Critical Levels, Critical Ranges, and Imprecise Exchange Rates in Population Axiology
According to critical-level views in population axiology, an extra life improves a population if and only if that life’s welfare level exceeds some fixed “critical level.” An extra life at the critical level leaves the new population equally good as the original. According to critical-range views, an extra life improves a population if and only if that life’s welfare level exceeds some fixed “critical range.” An extra life within the critical range leaves the new population incommensurable with the original.
In this paper, I sharpen some old objections to these views and offer some new ones. Critical-level views cannot avoid certain repugnant and sadistic conclusions. Critical-range views imply that lives featuring no good or bad components whatsoever can nevertheless swallow up and neutralize goodness and badness. Both classes of view imply discontinuities in implausible places.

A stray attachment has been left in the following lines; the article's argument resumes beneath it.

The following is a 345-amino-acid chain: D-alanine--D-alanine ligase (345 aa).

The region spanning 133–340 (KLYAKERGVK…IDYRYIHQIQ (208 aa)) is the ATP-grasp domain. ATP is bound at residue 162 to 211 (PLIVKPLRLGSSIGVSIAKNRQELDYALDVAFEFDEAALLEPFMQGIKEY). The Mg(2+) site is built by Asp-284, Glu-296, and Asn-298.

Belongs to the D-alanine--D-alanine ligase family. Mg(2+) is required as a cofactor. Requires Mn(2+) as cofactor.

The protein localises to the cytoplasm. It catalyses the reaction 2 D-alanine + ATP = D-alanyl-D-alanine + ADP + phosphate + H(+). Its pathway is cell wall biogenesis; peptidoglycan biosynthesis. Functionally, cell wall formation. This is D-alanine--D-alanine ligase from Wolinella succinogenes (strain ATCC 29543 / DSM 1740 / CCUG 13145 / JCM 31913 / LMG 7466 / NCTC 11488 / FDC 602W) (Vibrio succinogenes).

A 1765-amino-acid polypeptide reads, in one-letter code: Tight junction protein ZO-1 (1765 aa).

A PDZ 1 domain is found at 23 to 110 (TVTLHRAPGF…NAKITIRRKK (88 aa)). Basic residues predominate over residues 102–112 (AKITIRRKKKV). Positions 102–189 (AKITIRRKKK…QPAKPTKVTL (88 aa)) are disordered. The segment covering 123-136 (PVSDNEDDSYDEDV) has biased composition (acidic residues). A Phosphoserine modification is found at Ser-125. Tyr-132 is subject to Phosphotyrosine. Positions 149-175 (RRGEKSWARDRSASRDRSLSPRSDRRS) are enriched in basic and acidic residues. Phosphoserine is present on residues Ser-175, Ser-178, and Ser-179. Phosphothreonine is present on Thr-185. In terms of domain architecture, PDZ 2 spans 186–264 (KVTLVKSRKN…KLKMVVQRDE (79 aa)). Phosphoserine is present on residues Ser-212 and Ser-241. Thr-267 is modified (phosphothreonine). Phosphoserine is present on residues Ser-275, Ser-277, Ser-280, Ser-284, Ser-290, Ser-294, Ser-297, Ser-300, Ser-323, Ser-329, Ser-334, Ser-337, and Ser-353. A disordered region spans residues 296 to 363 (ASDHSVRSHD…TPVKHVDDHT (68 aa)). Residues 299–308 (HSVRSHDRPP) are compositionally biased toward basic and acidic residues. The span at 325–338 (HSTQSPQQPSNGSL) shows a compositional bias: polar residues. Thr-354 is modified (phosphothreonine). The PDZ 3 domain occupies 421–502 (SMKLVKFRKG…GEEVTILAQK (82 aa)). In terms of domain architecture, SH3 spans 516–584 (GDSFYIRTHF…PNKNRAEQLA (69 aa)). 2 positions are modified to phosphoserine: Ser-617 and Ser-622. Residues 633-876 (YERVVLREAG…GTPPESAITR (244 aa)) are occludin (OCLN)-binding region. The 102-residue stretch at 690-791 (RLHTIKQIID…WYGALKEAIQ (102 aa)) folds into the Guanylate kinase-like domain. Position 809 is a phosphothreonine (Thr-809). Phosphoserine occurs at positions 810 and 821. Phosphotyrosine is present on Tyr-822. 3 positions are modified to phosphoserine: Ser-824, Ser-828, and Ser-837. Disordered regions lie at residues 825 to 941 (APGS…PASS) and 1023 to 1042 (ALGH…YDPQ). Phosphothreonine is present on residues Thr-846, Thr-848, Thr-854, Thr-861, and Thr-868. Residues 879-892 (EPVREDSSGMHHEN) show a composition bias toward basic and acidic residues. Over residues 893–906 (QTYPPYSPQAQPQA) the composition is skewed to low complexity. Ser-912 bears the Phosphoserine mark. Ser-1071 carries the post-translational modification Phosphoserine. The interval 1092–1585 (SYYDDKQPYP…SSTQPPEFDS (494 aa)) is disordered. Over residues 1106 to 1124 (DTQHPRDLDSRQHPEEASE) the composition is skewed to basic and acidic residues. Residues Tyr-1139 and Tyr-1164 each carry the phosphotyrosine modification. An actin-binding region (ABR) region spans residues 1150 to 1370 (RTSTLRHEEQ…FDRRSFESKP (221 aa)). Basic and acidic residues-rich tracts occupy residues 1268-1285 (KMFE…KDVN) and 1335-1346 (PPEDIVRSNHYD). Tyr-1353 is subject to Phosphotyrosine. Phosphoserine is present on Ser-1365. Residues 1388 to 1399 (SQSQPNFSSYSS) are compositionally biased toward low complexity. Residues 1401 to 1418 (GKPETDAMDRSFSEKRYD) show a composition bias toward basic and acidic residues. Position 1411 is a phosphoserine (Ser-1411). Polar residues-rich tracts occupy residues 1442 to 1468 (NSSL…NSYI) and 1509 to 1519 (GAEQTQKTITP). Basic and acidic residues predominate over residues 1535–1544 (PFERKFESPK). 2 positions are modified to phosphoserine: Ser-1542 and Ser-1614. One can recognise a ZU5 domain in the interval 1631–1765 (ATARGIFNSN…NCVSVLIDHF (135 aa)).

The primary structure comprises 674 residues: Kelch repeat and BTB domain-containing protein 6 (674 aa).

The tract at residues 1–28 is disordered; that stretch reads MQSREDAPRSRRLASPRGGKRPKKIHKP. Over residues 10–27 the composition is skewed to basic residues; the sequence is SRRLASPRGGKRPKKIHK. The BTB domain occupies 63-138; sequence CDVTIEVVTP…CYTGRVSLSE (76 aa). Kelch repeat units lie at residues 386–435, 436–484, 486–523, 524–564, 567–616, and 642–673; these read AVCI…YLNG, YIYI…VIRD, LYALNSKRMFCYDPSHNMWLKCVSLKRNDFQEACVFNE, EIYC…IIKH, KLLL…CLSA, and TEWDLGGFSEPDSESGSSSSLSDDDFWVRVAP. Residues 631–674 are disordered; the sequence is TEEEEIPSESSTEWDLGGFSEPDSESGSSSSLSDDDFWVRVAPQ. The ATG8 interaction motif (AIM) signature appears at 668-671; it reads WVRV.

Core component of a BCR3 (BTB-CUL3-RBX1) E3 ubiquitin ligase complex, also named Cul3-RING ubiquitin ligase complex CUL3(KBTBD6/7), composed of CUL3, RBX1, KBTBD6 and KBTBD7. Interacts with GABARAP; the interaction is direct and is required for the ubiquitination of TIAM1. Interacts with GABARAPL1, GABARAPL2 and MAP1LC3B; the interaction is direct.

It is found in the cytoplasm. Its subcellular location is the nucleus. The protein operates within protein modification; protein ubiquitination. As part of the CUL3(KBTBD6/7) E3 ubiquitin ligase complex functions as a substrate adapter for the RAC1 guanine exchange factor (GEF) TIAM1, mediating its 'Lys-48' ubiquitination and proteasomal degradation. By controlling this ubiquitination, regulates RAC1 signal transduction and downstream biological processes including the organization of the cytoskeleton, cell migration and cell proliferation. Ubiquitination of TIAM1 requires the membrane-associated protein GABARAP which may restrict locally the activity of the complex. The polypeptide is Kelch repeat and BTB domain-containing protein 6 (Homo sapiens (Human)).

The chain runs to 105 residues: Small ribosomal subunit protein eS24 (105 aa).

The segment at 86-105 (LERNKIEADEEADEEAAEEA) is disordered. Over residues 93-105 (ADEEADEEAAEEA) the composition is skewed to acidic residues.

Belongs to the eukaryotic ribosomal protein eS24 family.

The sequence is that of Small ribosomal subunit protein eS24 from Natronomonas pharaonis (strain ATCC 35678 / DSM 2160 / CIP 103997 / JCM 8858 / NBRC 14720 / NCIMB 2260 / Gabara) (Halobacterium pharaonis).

I then offer a view that retains much of the appeal of critical-level and critical-range views while avoiding the above pitfalls. On the Imprecise Exchange Rates View, various exchange rates—between pairs of goods, between pairs of bads, and between goods and bads—are imprecise. This imprecision is the source of incommensurability between lives and between populations.
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